RAID-5 and database servers
rostetter at mail.utexas.edu
Thu Mar 11 13:36:21 CST 2010
Quoting "J. Epperson" <Dell at epperson.homelinux.net>:
> On Thu, March 11, 2010 11:17, Dan Pritts wrote:
>> On Tue, Mar 09, 2010 at 04:54:44PM -0600, John G. Heim wrote:
>>> Has anyone configured a database server with RAID-5? Is it really a bad
> Which says that unless money is no object, go with RAID 5.
I'd say the page is somewhat outdated. If your disks are large,
and most disks are today, RAID 5 should be replaced by RAID 6 or better.
RAID 5 is risky if your disks are large... The larger the disk, the better
the chance of a second failure during a RAID 5 rebuild (causing a total lose
Also, while it does indeed say go with RAID 5 if you can't afford RAID 10,
it also says:
> use where availability is important, AND 'read' will be the majority of I/O's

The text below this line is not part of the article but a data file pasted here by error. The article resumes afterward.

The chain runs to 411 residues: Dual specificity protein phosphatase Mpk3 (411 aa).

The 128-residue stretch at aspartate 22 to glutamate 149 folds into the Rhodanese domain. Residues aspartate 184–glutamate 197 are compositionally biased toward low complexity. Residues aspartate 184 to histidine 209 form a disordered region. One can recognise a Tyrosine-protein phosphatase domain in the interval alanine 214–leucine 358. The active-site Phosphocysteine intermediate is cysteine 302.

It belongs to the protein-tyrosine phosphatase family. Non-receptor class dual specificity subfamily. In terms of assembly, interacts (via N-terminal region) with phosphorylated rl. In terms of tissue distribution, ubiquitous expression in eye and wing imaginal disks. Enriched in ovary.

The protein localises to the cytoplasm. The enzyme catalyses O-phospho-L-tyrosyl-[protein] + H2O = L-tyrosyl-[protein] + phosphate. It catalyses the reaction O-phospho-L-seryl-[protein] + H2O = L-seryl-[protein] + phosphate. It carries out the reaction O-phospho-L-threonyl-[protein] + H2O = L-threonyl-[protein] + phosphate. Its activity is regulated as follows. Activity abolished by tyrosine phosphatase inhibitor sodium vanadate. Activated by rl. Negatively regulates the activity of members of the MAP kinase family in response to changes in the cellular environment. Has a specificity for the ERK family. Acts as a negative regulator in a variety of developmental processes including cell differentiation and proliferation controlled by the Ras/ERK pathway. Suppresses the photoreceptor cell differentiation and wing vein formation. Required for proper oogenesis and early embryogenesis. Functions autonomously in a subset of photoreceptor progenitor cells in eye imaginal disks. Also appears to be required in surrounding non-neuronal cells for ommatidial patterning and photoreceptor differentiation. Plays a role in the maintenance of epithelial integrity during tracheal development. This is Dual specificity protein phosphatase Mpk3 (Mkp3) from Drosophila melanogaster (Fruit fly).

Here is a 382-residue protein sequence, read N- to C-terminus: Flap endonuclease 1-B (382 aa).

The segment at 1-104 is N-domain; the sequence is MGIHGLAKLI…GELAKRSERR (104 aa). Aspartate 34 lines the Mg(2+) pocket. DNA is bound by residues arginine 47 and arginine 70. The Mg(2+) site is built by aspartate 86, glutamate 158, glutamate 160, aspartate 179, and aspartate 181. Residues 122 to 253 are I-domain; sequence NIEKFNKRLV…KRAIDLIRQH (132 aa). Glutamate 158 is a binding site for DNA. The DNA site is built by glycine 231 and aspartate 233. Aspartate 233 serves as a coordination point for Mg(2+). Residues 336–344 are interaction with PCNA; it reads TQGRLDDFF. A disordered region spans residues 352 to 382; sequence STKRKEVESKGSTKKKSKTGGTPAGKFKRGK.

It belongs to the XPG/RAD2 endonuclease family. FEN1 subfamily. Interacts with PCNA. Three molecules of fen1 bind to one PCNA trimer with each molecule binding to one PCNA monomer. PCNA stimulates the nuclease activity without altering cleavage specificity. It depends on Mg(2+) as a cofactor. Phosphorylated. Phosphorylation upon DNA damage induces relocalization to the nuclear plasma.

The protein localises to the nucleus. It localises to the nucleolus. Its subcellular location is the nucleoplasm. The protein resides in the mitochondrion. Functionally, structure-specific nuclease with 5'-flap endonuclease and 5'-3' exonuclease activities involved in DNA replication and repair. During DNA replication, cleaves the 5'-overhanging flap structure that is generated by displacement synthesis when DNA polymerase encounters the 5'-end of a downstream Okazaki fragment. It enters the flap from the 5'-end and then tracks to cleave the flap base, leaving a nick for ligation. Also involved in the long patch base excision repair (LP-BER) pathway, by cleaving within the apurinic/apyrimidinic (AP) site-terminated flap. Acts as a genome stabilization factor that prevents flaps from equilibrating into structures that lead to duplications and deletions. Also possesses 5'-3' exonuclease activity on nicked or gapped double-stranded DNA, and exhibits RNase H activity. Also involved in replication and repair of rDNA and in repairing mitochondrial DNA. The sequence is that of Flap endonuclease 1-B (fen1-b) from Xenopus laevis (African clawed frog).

If your database is mostly write, RAID 5 would not be a great idea...
Fortunately most databases are either mostly read, or mixed read-write.
But there are some mostly-write databases, and these would be a bad fit
for RAID 5 (or RAID 6).
Again, it depends on your environment and your needs... It is possible RAID 5
is perfect for your needs, but terrible for my needs...
If you don't need fast access, then it doesn't matter... Some people have
databases, and it takes many hours to generate a report, and they are okay
with that. Others can't bear it if the report takes more than 30 seconds...
If your database use is interactive and response time is important, you
likely need a different setup than if your database is mostly batch
oriented and response time isn't as important...
The Department of Physics
The University of Texas at Austin
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